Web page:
E-Auction 33

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Closing December 11, 2019

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  1. Winning Losing Won Lost Watching Available in aftersale  
  2. Winning Losing Won Lost Watching Available in aftersale  
    E33, Lot 11:

    UNITED STATES. AV half eagle. 8.31 gm. 22 mm. Liberty Head. 1847/7. Extremely Fine; underlying luster in stars and legends.

  3. Winning Losing Won Lost Watching Available in aftersale  
    E33, Lot 47:

    Classic Greece. Robert Ready British Museum electrotype--copy of coin in the BM. Lucania, Velia. Circa 334-330 B.C. Silver nomos copy. 21 mm. Helmeted head of Athena left / A lion standing left, head down, feeding on a ram's head. Not listed in Head. Perfect copy of an extraordinary fine style ancient Greek coin residing in the British Museum.

     

    An in-hand experience of the finest of Greek coinage

    Robert Ready British Museum Electrotypes

     

    Invented in 1838, electrotyping involves coating a mold of the coin being duplicated in a conductive material, graphite, then connecting it to a wire and running a current through it while suspending it in an electrolyte solution along with a copper anode. The copper dissolves from the surface of the anode and is deposited on the conductive graphite. The final result is a uniface replica of one side of a coin, which was sometimes then joined to a copy of the other side and the edges smoothed to create a more accurate replica. The copper shell was also often gilt to represent silver or gold coins more accurately.

     

    Electrotypes were widely produced by Robert Ready and his sons for sale by the British Museum between 1859 and 1931, using examples from the Museum’s collection. Electrotypes were a popular display and educational product that, while convincing, are usually fairly straightforward to distinguish from the actual pieces by examining the edge for a seam, comparing the weight to an actual piece, or by a stamp of RR, R, or MB on the edge (which stand for Robert Ready, one of his sons, or the Latin name for the British Museum respectively). The examples offered here have not been joined and are still in two separate pieces, obverse and reverse, with the Barclay Head reference number written in marker on the inside of each piece. They fit together perfectly, if you would prefer that they be united we can suggest a product that we believe works well. The examples we have sold in the past seemed to have been held together by something that was a bit granular (and a bit fragile after a century plus), possibly plaster of paris.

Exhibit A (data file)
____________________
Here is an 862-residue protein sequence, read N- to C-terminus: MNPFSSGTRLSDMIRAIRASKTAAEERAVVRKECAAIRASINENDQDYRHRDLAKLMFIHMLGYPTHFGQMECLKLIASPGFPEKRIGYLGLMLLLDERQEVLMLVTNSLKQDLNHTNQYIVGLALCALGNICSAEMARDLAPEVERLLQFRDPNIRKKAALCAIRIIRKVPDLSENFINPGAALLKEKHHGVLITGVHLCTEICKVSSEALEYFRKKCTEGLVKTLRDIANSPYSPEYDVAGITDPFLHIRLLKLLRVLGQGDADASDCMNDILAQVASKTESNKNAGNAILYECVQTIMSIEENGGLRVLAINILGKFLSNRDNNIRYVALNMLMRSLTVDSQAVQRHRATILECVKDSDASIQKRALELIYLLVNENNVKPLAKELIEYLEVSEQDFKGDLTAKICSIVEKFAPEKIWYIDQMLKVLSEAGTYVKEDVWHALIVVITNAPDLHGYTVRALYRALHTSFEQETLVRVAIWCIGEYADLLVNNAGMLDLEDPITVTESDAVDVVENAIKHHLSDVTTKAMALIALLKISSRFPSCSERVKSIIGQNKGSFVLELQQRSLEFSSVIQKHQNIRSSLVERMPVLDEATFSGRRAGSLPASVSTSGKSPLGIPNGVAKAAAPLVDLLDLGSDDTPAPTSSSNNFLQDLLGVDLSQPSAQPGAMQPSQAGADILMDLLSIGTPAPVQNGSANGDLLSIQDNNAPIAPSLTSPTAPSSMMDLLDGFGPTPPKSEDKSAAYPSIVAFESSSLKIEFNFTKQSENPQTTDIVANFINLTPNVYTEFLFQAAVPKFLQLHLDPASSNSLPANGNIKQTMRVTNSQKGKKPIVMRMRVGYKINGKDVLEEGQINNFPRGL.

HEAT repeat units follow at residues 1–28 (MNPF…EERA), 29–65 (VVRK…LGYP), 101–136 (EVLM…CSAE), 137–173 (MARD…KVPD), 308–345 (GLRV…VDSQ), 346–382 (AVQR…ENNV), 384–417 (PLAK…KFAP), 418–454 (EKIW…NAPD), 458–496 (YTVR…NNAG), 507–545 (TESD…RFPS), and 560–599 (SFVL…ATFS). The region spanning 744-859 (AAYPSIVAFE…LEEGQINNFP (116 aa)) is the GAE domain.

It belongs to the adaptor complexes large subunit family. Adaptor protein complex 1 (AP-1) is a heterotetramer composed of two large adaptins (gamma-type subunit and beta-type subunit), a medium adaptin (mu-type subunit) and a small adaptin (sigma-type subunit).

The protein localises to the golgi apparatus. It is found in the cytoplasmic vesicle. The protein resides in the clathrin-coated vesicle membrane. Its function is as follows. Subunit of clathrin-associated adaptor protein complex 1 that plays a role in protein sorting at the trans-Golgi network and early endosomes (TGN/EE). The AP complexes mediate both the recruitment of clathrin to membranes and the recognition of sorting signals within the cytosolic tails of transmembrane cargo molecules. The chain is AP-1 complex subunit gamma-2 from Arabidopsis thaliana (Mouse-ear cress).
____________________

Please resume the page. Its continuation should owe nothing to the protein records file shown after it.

The best of the British Museum coins were published and finely photographed in a 19th century classic reference by the scholar Barclay Head, A Guide to the Principal Coins of the Greeks. Subsequent (and little changed) British Museum editions of that historic book can still be found for very reasonable prices. The numbering of the medals is taken from that reference.

  4. Winning Losing Won Lost Watching Available in aftersale  
  5. Winning Losing Won Lost Watching Available in aftersale  
    E33, Lot 60:

    Nero. A.D. 54-68. Æ cast “sestertius." 22.97 gm. 35 mm. Paduan type. Early cast. His laureate head right, globe at point of bust; NERO CLAVD CAESAR AVG GER P M TR P IMP P P / Nero on horseback right, carrying spear, horseman behind holding standard; DECVRSIO S C. Klawans 3. Near Extremely Fine; handsome red patina; some light underlying corrosion. Particularly fine example.

    "Paduan" medals are so named after Giovanni da Cavino of Padua (1500-1570), who during his lifetime produced high quality dies to strike imitations and fantasy versions of Roman coins. The dies were passed down through Cavino's family until being purchased by the antiquary to the king of France in the 17th century, 100 years after Cavino's death. It is quite likely that the dies were used in the years between Cavino's death and their sale, and many copies were also cast based on struck originals. Casts were also created using existing casts, these 'aftercasts' generally decrease in quality and fidelity the further removed they become from the original struck examples.

    Whether or not they were made as intentional counterfeits is not conclusive (many scholars argue no). Various examples found their way into serious collections over time, but Zander Klawans's 1977 reference (and the many preceding works by Lawrence and others) mean that they are now rarely mistaken for real examples. Unlike many non-contemporary counterfeits Paduans are historic and collectible in their own right.

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